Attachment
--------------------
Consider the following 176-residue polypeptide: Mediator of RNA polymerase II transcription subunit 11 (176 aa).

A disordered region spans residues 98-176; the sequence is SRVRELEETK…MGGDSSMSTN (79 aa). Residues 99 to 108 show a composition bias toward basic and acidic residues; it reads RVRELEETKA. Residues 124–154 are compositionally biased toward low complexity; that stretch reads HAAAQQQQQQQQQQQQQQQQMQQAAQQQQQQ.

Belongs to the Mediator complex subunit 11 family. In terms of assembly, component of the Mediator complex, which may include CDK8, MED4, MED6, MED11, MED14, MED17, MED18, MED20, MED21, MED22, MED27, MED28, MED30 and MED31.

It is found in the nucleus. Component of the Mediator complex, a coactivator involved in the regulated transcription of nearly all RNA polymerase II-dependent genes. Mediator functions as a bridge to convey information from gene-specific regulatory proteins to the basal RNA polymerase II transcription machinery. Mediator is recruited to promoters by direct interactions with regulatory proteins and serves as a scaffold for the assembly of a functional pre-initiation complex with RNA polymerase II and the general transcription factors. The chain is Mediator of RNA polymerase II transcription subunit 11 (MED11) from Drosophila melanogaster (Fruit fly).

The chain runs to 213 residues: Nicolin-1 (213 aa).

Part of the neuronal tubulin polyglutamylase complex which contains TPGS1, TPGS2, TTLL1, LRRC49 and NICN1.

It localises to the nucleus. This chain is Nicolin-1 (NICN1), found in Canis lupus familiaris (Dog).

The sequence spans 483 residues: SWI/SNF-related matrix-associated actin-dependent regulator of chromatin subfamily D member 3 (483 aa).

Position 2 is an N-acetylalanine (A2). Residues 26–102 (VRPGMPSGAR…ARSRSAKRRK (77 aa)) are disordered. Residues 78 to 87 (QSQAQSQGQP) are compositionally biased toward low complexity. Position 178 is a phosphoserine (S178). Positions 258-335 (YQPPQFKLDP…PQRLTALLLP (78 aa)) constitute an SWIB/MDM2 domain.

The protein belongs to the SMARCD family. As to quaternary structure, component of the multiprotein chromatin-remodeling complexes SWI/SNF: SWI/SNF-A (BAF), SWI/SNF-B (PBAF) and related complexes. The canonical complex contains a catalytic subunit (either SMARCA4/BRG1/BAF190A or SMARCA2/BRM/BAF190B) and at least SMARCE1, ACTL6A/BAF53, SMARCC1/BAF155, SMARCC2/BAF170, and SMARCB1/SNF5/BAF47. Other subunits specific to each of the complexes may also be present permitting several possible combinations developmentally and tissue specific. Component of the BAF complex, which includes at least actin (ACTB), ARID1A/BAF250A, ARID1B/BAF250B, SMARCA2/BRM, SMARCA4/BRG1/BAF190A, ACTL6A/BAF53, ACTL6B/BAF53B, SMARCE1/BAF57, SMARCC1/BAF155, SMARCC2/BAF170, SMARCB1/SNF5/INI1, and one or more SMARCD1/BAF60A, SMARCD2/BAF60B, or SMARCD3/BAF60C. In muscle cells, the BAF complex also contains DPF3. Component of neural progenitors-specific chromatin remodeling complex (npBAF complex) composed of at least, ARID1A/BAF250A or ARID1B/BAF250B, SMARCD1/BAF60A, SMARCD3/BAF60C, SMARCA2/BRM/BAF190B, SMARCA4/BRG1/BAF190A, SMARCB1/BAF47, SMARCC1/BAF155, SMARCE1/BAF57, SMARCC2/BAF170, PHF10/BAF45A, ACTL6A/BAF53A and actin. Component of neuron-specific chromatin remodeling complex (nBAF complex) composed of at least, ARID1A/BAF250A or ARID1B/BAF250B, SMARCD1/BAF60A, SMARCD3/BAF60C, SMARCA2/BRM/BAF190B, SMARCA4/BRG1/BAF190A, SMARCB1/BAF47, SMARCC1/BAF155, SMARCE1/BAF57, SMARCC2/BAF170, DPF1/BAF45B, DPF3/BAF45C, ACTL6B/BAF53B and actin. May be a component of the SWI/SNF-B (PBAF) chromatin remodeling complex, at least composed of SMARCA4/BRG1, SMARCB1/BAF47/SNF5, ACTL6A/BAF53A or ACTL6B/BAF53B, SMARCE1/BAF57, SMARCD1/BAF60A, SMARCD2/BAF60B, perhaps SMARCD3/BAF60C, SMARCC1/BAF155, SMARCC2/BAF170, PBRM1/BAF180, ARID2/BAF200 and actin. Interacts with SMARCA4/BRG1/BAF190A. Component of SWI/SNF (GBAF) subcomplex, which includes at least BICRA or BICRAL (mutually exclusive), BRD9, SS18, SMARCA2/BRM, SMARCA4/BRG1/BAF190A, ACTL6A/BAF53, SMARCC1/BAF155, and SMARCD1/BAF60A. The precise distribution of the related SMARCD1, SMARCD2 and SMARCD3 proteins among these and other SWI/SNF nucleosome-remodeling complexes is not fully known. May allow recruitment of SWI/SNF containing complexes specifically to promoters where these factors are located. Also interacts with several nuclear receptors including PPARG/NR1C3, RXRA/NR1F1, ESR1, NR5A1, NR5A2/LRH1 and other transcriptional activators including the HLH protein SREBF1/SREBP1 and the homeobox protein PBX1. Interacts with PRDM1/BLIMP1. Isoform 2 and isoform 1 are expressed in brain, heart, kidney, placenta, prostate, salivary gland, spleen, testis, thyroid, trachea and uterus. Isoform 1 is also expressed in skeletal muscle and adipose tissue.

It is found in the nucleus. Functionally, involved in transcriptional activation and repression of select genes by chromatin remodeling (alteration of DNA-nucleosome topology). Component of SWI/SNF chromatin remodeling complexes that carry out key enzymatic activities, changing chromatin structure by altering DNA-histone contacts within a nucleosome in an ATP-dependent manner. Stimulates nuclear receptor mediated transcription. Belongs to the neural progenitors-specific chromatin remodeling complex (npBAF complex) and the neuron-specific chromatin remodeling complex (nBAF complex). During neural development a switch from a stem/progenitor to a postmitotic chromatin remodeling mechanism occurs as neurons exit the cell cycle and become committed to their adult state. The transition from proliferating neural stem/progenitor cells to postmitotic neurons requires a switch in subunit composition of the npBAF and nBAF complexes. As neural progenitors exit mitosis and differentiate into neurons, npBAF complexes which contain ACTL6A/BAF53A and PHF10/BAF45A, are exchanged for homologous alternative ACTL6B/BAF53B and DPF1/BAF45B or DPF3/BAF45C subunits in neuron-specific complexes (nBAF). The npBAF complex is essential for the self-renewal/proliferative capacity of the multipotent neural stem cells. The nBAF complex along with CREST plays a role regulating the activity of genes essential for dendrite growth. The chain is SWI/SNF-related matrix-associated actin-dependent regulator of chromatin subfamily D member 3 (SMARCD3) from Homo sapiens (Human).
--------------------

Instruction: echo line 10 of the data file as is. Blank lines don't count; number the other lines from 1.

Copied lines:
The protein belongs to the SMARCD family. As to quaternary structure, component of the multiprotein chromatin-remodeling complexes SWI/SNF: SWI/SNF-A (BAF), SWI/SNF-B (PBAF) and related complexes. The canonical complex contains a catalytic subunit (either SMARCA4/BRG1/BAF190A or SMARCA2/BRM/BAF190B) and at least SMARCE1, ACTL6A/BAF53, SMARCC1/BAF155, SMARCC2/BAF170, and SMARCB1/SNF5/BAF47. Other subunits specific to each of the complexes may also be present permitting several possible combinations developmentally and tissue specific. Component of the BAF complex, which includes at least actin (ACTB), ARID1A/BAF250A, ARID1B/BAF250B, SMARCA2/BRM, SMARCA4/BRG1/BAF190A, ACTL6A/BAF53, ACTL6B/BAF53B, SMARCE1/BAF57, SMARCC1/BAF155, SMARCC2/BAF170, SMARCB1/SNF5/INI1, and one or more SMARCD1/BAF60A, SMARCD2/BAF60B, or SMARCD3/BAF60C. In muscle cells, the BAF complex also contains DPF3. Component of neural progenitors-specific chromatin remodeling complex (npBAF complex) composed of at least, ARID1A/BAF250A or ARID1B/BAF250B, SMARCD1/BAF60A, SMARCD3/BAF60C, SMARCA2/BRM/BAF190B, SMARCA4/BRG1/BAF190A, SMARCB1/BAF47, SMARCC1/BAF155, SMARCE1/BAF57, SMARCC2/BAF170, PHF10/BAF45A, ACTL6A/BAF53A and actin. Component of neuron-specific chromatin remodeling complex (nBAF complex) composed of at least, ARID1A/BAF250A or ARID1B/BAF250B, SMARCD1/BAF60A, SMARCD3/BAF60C, SMARCA2/BRM/BAF190B, SMARCA4/BRG1/BAF190A, SMARCB1/BAF47, SMARCC1/BAF155, SMARCE1/BAF57, SMARCC2/BAF170, DPF1/BAF45B, DPF3/BAF45C, ACTL6B/BAF53B and actin. May be a component of the SWI/SNF-B (PBAF) chromatin remodeling complex, at least composed of SMARCA4/BRG1, SMARCB1/BAF47/SNF5, ACTL6A/BAF53A or ACTL6B/BAF53B, SMARCE1/BAF57, SMARCD1/BAF60A, SMARCD2/BAF60B, perhaps SMARCD3/BAF60C, SMARCC1/BAF155, SMARCC2/BAF170, PBRM1/BAF180, ARID2/BAF200 and actin. Interacts with SMARCA4/BRG1/BAF190A. Component of SWI/SNF (GBAF) subcomplex, which includes at least BICRA or BICRAL (mutually exclusive), BRD9, SS18, SMARCA2/BRM, SMARCA4/BRG1/BAF190A, ACTL6A/BAF53, SMARCC1/BAF155, and SMARCD1/BAF60A. The precise distribution of the related SMARCD1, SMARCD2 and SMARCD3 proteins among these and other SWI/SNF nucleosome-remodeling complexes is not fully known. May allow recruitment of SWI/SNF containing complexes specifically to promoters where these factors are located. Also interacts with several nuclear receptors including PPARG/NR1C3, RXRA/NR1F1, ESR1, NR5A1, NR5A2/LRH1 and other transcriptional activators including the HLH protein SREBF1/SREBP1 and the homeobox protein PBX1. Interacts with PRDM1/BLIMP1. Isoform 2 and isoform 1 are expressed in brain, heart, kidney, placenta, prostate, salivary gland, spleen, testis, thyroid, trachea and uterus. Isoform 1 is also expressed in skeletal muscle and adipose tissue.